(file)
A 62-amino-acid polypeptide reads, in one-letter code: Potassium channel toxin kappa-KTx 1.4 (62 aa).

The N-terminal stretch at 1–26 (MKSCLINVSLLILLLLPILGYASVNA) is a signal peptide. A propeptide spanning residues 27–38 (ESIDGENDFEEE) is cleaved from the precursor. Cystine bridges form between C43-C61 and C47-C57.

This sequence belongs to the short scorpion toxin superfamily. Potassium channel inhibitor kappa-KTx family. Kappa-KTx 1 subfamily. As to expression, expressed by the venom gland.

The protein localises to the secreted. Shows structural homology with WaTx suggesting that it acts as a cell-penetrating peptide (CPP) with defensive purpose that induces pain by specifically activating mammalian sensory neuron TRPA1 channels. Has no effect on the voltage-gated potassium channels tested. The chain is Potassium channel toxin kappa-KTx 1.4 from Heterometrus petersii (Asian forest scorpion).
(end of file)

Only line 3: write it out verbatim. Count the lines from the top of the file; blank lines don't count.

This sequence belongs to the short scorpion toxin superfamily. Potassium channel inhibitor kappa-KTx family. Kappa-KTx 1 subfamily. As to expression, expressed by the venom gland.